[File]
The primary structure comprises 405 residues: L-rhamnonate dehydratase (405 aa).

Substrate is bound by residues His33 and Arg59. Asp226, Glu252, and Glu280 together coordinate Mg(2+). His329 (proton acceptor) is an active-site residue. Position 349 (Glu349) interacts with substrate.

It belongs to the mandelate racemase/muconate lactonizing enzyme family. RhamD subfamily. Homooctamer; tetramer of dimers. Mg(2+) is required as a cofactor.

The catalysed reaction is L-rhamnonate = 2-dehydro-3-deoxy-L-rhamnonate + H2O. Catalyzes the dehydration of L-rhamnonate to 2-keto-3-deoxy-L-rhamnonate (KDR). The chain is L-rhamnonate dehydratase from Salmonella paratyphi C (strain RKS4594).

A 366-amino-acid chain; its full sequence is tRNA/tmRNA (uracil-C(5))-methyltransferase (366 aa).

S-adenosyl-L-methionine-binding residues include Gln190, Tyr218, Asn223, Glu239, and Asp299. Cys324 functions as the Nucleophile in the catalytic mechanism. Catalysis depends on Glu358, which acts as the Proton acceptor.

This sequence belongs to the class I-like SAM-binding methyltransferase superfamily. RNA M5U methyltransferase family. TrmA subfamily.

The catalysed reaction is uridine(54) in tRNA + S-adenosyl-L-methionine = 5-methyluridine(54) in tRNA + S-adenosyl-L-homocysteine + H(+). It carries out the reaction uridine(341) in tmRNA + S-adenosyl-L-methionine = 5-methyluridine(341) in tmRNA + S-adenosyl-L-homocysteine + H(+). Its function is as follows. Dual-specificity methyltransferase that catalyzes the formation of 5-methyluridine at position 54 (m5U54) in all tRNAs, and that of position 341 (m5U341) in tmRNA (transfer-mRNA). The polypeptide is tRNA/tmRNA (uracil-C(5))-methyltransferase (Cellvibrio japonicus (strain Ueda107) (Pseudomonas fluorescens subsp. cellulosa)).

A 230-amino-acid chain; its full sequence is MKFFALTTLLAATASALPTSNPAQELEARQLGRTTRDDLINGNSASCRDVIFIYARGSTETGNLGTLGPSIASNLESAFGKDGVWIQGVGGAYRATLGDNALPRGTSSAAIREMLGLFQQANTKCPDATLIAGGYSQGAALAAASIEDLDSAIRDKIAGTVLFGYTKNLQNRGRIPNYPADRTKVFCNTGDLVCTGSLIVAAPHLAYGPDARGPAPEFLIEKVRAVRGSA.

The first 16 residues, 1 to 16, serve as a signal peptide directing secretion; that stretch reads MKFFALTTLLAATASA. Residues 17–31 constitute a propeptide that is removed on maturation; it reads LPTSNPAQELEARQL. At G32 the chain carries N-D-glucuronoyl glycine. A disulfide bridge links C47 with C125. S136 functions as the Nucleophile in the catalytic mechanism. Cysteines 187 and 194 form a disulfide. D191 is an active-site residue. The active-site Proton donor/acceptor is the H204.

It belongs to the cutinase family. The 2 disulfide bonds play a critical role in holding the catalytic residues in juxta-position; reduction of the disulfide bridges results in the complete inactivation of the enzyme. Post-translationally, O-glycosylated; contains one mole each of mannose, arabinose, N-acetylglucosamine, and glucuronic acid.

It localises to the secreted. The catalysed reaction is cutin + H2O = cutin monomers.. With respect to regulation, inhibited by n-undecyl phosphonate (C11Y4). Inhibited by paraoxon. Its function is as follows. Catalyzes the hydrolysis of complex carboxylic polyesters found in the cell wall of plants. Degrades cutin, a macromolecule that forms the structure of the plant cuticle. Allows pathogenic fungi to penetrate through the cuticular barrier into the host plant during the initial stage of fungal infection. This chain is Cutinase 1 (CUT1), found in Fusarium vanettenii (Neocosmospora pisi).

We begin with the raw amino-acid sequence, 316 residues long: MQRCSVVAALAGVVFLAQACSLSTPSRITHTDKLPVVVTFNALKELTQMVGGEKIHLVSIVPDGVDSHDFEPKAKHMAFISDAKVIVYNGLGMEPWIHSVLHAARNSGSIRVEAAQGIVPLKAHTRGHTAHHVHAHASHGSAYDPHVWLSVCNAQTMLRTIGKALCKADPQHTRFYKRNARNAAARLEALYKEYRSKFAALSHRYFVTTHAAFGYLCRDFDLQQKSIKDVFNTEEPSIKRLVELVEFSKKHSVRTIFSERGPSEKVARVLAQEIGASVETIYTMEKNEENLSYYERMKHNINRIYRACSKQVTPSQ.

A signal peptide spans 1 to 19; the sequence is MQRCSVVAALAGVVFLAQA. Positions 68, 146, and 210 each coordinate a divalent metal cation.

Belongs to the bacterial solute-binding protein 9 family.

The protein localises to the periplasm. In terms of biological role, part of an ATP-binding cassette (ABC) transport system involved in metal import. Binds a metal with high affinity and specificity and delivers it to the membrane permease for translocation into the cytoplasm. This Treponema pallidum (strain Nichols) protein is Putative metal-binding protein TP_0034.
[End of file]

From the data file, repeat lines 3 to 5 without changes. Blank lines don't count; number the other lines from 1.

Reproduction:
It belongs to the mandelate racemase/muconate lactonizing enzyme family. RhamD subfamily. Homooctamer; tetramer of dimers. Mg(2+) is required as a cofactor.

The catalysed reaction is L-rhamnonate = 2-dehydro-3-deoxy-L-rhamnonate + H2O. Catalyzes the dehydration of L-rhamnonate to 2-keto-3-deoxy-L-rhamnonate (KDR). The chain is L-rhamnonate dehydratase from Salmonella paratyphi C (strain RKS4594).

A 366-amino-acid chain; its full sequence is tRNA/tmRNA (uracil-C(5))-methyltransferase (366 aa).